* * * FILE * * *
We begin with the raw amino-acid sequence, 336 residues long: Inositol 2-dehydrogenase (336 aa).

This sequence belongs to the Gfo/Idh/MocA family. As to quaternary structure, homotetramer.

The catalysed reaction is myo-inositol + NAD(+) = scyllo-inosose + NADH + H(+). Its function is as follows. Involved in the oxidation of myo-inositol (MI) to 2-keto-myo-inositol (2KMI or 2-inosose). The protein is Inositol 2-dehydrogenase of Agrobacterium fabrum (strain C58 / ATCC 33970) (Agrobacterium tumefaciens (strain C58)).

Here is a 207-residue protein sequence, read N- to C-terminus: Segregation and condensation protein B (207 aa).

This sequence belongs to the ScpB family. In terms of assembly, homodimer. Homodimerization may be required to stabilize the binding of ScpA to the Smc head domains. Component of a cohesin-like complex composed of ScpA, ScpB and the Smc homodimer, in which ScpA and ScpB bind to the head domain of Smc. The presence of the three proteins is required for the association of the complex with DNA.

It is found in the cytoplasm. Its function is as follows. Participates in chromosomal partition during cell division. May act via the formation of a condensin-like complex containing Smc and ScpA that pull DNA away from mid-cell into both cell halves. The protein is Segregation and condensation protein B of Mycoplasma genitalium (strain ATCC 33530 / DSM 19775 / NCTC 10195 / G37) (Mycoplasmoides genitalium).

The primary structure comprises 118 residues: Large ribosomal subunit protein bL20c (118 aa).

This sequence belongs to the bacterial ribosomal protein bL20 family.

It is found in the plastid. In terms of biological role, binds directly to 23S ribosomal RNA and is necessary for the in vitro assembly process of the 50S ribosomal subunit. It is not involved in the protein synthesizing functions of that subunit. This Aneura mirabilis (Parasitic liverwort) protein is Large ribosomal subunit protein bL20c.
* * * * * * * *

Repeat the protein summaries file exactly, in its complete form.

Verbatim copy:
We begin with the raw amino-acid sequence, 336 residues long: Inositol 2-dehydrogenase (336 aa).

This sequence belongs to the Gfo/Idh/MocA family. As to quaternary structure, homotetramer.

The catalysed reaction is myo-inositol + NAD(+) = scyllo-inosose + NADH + H(+). Its function is as follows. Involved in the oxidation of myo-inositol (MI) to 2-keto-myo-inositol (2KMI or 2-inosose). The protein is Inositol 2-dehydrogenase of Agrobacterium fabrum (strain C58 / ATCC 33970) (Agrobacterium tumefaciens (strain C58)).

Here is a 207-residue protein sequence, read N- to C-terminus: Segregation and condensation protein B (207 aa).

This sequence belongs to the ScpB family. In terms of assembly, homodimer. Homodimerization may be required to stabilize the binding of ScpA to the Smc head domains. Component of a cohesin-like complex composed of ScpA, ScpB and the Smc homodimer, in which ScpA and ScpB bind to the head domain of Smc. The presence of the three proteins is required for the association of the complex with DNA.

It is found in the cytoplasm. Its function is as follows. Participates in chromosomal partition during cell division. May act via the formation of a condensin-like complex containing Smc and ScpA that pull DNA away from mid-cell into both cell halves. The protein is Segregation and condensation protein B of Mycoplasma genitalium (strain ATCC 33530 / DSM 19775 / NCTC 10195 / G37) (Mycoplasmoides genitalium).

The primary structure comprises 118 residues: Large ribosomal subunit protein bL20c (118 aa).

This sequence belongs to the bacterial ribosomal protein bL20 family.

It is found in the plastid. In terms of biological role, binds directly to 23S ribosomal RNA and is necessary for the in vitro assembly process of the 50S ribosomal subunit. It is not involved in the protein synthesizing functions of that subunit. This Aneura mirabilis (Parasitic liverwort) protein is Large ribosomal subunit protein bL20c.